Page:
Buying a house is something I think many people rush into without realising the implications of making what likely is the most expensive thing you’ll ever buy.
It’s a more advanced financial topic that Magical Penny will be exploring in the coming months. However for those of you who are about to buy a house or are considering refinancing my friend Alban has written a 2-part guest-post on one of the more important aspects of buying a home: financing.
Note: This is US-centric article but those of us in the UK will still get a great deal of value from it. The UK mortgage market is mainly variable-rate offers. Fixed rates are available but longer terms are much harder to find than in the US.
Over to Alban….
There are many variables to repaying your home loan easily and saving money along the way. The loan amount, deposit amount, loan features and lender service all impact on your journey as a mortgage holder, but the aspect of home loans which many people are most focussed on is their interest rate, so focus your attention here on the advantages of fixed and variable interest rates and learn how to make an informed decision on one of the most high profile of loan features.
Home Loan Features
Home loans are a competitive market and where there was once a great divide between variable and fixed rate loans, the gap is closing. Variable interest rate loans, also known as adjustable rate mortgages, were typically the sole domain of offset accounts, redraw facilities, and were the only loans which allowed you to make additional repayments. In taking the time to shop around for a home loan you may be able to find a loan with your choice of interest-rate and features whether you are after a fixed or adjustable loan.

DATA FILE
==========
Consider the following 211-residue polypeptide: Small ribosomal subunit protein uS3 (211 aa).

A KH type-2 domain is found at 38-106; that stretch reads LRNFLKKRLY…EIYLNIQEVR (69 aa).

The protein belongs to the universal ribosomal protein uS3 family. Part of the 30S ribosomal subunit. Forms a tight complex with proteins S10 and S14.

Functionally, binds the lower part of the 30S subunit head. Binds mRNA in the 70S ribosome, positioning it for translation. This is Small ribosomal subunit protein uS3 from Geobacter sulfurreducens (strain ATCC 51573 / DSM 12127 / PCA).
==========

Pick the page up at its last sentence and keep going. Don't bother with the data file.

The interest rate is such an important feature to consider, because while you may now be able to get traditionally variable rate loan features on a fixed interest rate, the difference between the rates on each loan can differ significantly. For example of the current average adjustable interest rate is 4.19% where the average fixed-rate is 4.88% and this can mean a difference of hundreds a month in your repayments.
Adjustable Interest Rates
Adjustable interest rates seem to be the better option at the moment, and historically variable rates tend to be between 0.5% and 1% lower than an equivalent fixed interest rate. At the same time you need to consider the advantages and disadvantages of a variable interest rate loan according to your own circumstances.
Advantages of variable interest rate home loans:
- It is common to be able to find low introductory interest rates on a variable rate loan. These lower rates may be charged for anywhere from one month to 5 years and can save you hundreds as you settle into the routine of repaying your new loan.
- Even at the end of an introductory period your adjustable interest-rate can continue to save you money on your loan if official interest rates stay steady or drop. This is because variable interest rates are adjusted according to changes made to the official interest rate to manage the economy, as well as based on your lender’s decision on whether to match official rate movements.